Genuine Smile is Key to Long Life & Happy Relationships: How to Differentiate Between a Fake & Real One

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By Sarah Thomas | August 26, 2014 12:02 PM EST

The beauty of a smile is that it is the key to a happy life; the more you smile, the happier you would be. What is even more unique about a smile is that you can never fake it. You can immediately differentiate between a genuine smile and a fake one. The Association for Psychological Science states that the reason for this is because a real smile creates wrinkles near the eyes, called crow feet. A fake smile would just be a grin with no wrinkles on the face because the emotional data that the brain receives from a genuine smile makes the zygomatic major and the orbicularis oculi, the two muscles of the face, work and create the wrinkles.

Reuters
Britain's Catherine, the Duchess of Cambridge, smiles as she carries flowers at the Omaka Aviation Heritage Center near Blenheim April 10, 2014.

Smile research draws from the theories of anatomist Guillaume Duchenne, who  in the 19 century differentiated between a fake smile and a real one in his book Mecanisme de la Physionomie Humaine. He stated that a fake smile does not have the emotion which would activate the orbicularis oculi, and the activation of only the zygomatic major will not produce crow's feet.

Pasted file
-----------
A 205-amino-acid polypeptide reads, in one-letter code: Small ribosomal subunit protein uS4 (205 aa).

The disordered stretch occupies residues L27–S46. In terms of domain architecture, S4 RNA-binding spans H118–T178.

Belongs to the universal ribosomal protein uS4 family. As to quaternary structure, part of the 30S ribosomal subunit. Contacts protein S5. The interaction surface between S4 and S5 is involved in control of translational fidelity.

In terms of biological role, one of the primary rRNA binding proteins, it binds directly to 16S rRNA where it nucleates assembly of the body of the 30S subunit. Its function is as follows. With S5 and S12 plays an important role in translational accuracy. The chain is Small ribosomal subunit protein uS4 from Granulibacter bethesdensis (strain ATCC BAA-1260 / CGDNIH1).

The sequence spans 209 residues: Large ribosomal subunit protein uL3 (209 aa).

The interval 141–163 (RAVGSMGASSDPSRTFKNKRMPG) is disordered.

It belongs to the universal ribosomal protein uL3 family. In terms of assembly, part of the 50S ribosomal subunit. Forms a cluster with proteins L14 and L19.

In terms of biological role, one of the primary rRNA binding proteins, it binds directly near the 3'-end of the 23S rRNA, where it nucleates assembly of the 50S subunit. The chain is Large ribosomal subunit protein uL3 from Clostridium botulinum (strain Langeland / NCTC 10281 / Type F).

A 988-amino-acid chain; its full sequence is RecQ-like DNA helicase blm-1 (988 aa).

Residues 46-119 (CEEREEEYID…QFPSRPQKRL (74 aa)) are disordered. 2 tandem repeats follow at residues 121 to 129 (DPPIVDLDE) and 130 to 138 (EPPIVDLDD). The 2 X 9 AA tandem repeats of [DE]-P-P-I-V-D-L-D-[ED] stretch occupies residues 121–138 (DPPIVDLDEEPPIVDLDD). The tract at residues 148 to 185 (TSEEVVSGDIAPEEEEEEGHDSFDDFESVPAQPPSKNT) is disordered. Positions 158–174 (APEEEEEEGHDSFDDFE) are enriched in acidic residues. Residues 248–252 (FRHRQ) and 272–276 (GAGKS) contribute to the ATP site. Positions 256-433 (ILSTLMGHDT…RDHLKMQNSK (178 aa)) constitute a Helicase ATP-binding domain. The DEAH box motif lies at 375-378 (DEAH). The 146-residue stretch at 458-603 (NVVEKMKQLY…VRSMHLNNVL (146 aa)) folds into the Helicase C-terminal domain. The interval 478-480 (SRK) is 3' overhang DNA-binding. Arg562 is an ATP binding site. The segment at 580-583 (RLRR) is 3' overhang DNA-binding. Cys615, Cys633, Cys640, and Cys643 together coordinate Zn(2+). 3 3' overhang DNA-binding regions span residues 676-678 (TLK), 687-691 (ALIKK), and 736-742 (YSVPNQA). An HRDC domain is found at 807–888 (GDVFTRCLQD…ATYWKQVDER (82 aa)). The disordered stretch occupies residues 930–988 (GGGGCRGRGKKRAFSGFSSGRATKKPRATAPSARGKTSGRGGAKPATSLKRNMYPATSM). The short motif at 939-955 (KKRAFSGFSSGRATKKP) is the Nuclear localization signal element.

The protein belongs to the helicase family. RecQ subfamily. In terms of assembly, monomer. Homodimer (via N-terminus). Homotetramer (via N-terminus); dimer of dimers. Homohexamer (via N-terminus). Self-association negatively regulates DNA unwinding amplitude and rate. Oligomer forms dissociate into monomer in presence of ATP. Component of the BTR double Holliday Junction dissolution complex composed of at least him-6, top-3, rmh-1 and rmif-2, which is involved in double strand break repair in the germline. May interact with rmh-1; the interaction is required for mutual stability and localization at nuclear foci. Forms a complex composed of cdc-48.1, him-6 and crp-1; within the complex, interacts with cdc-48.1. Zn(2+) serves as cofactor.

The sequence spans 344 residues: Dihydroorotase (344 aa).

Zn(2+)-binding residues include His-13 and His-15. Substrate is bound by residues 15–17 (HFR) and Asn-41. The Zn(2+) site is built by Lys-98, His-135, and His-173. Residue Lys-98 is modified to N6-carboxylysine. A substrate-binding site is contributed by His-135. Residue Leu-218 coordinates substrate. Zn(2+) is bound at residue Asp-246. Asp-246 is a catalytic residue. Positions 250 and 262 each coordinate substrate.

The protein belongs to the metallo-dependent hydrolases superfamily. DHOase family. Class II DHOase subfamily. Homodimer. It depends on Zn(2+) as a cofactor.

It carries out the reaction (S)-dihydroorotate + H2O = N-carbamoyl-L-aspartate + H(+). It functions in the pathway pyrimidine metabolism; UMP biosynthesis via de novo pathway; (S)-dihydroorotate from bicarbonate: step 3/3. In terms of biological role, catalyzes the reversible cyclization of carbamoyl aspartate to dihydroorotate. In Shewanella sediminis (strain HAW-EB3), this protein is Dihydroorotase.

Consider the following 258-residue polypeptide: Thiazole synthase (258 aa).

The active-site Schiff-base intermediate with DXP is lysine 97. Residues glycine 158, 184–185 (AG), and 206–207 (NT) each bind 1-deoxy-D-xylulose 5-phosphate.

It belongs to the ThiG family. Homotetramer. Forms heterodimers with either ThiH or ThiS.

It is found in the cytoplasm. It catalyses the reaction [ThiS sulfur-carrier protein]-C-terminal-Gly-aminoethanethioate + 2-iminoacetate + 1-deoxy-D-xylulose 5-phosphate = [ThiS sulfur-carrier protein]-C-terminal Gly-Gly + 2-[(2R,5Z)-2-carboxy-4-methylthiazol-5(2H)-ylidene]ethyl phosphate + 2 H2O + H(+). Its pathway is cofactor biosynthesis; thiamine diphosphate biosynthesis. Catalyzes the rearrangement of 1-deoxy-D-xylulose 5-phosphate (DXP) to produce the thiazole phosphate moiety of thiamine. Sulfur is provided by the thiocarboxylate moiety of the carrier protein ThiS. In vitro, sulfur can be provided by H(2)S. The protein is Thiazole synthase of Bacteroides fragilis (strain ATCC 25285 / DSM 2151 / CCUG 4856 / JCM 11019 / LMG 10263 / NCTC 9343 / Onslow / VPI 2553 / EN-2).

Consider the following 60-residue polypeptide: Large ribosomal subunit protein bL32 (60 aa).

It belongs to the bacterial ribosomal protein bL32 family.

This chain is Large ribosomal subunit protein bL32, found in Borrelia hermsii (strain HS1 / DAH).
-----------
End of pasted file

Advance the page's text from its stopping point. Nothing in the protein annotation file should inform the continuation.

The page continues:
These theories would raise questions regarding the need to differentiate between a fake and genuine smile. But this is extremely essential because those who smile genuinely are much happier, more satisfied and even their relationships were stronger and more satisfying. Psychologists at the University of California at Berkeley conducted an analysis to find out the impact a real smile had on a person's life. They analysed the year book photos of women at the age of 21 and then compared the information with the personality data in a 30-year longitudinal study. They found that the women at 52 were much happier, more content and they had crow's feet compared to those who smiled weakly. They also seemed much more positive.

The smile also predicted one's life span. A study by Wayne State University psychologists in 2010 found that there was a correlation between the intensity of a person's smile and their life span. For the study, they observed the smiles of baseball players in 1952 and then found their age of death.  "In any given year, players with Duchenne smiles in their yearbook photo were only half as likely to die as those who had not," the report stated.

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(Photo: Reuters / )
Britain's Catherine, the Duchess of Cambridge, smiles as she carries flowers at the Omaka Aviation Heritage Center near Blenheim April 10, 2014.
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